Departures May Result. Anytime a firm seeks to increase its permanent capital, fence sitters may decide that have had enough. So before you seek to raise capital, undertake an honest assessment about who might depart and prepare for that possibility. Many times departures are just part of the process.

Gradual is Easier. Many firms increase capital over a number of years instead of demanding that it all be contributed at once. The more a firm can phase in the increase by raising it from yearly distributions over a number of years, the more likely the initiative will be accepted and succeed.

Any program to increase a law firm’s permanent capital will invite controversy. Yet for firms seeking financial strength, as well as improving their standing with their banks and clients, an effort to raise permanent capital can be sound. Have you attempted to raise permanent capital recently? How have you fared?


Want To Project The Stability of Your Law Firm? Test Shared Aspirations

Posted in Law Firm Leadership, Law Firm Repositioning/Turnaround/Restructuring, Law Firm Transition


I am interested in the interaction of a group of people who have a common goal, or a common obsession, each contributing something unique to make something greater than the sum of its parts. I don’t know why, but from day one, that has interested me. – Steven Van Zandt, Bruce Springsteen’s E Street Band


I believe that today you can project the stability of your law firm.7382239368_ba418d5b73

The number one factor isn’t the economy. It isn’t even about how efficient your management team is in transitioning to the new normal.

The single greatest predictor of a law firm’s stability — through good as well as tough times — is the degree to which the partners share aspirations.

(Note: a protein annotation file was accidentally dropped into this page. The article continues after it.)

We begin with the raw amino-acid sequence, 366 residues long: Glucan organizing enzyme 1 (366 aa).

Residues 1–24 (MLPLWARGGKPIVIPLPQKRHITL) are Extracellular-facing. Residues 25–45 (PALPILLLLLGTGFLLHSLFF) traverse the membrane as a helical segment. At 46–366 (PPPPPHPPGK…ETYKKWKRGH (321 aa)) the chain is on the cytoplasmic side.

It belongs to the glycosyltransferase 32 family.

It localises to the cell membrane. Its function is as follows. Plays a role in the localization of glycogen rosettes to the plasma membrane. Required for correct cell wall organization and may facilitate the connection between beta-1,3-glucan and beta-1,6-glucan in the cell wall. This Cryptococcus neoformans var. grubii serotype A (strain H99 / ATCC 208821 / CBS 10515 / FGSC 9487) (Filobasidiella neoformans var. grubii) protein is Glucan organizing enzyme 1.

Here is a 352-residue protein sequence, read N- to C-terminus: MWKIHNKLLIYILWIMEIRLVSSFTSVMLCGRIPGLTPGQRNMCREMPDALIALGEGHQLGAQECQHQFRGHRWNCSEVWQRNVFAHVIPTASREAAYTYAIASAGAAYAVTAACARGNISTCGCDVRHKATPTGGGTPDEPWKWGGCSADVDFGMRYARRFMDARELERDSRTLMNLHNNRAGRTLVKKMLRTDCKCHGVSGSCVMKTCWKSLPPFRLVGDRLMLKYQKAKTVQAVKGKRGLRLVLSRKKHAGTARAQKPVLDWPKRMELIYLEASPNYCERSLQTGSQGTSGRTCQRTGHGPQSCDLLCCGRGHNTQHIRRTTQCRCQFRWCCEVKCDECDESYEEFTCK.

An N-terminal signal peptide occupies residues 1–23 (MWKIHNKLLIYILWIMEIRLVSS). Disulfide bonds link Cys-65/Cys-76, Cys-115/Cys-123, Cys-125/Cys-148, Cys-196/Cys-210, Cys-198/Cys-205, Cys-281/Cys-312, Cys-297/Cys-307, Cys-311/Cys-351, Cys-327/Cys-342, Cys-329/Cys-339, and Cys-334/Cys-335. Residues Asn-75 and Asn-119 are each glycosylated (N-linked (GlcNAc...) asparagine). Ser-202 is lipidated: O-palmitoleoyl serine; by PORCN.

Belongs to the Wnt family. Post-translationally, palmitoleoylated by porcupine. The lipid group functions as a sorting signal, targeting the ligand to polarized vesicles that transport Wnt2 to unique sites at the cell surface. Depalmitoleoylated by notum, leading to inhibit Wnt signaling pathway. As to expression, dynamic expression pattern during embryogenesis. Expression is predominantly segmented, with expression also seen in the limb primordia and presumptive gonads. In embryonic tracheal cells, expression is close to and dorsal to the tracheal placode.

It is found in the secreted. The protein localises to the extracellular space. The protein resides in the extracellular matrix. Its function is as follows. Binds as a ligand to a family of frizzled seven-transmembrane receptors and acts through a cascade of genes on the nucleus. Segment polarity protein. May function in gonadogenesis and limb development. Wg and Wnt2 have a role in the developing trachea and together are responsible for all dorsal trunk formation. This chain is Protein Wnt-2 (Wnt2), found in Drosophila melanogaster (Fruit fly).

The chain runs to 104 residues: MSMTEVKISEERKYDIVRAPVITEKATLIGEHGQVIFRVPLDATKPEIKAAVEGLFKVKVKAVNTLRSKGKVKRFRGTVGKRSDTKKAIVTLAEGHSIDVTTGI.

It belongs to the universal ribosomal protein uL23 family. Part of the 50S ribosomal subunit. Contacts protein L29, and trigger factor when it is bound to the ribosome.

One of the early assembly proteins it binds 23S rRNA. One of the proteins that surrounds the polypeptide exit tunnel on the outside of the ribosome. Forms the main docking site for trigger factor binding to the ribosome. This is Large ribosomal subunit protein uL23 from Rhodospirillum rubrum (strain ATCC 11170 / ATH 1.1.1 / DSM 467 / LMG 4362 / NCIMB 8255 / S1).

In fact, it is really pretty simple. The more disparate the aspirations in a partnership, the more difficult it is to maintain harmony.

If you find yourself in a less than harmonious firm, you’re not alone. The hiring priorities of most law firms exacerbate the issue. When it comes to hiring entry-level associates, little matters but grades. And when hiring partners laterally, the expected portable business trumps everything else (even though reality rarely measures up to those projections).

You might try conducting a blind survey in your firm to see the extent to which your partners or lawyers perspectives on 5 simple issues vary.

Pose these aspiration-based questions:

  • All partners should work at a minimum billable level of ________
  • All lawyers should commit a minimum of______ hours to pro-bono work.
  • Should the firm accommodate lawyer part-time schedules
  • What is a reasonable target for senior partner compensation.
  • How do you rank the following on a scale of 1-5, with 5 being most important:
    • Quality of client work;
    • Partner income;
    • Firm size;
    • Employee welfare;
    • Community reputation.


To the extent you find wide variation, you might consider reevaluate your hiring practices.


In a Time of Law Firm Transition, Executing on the Fundamentals is Key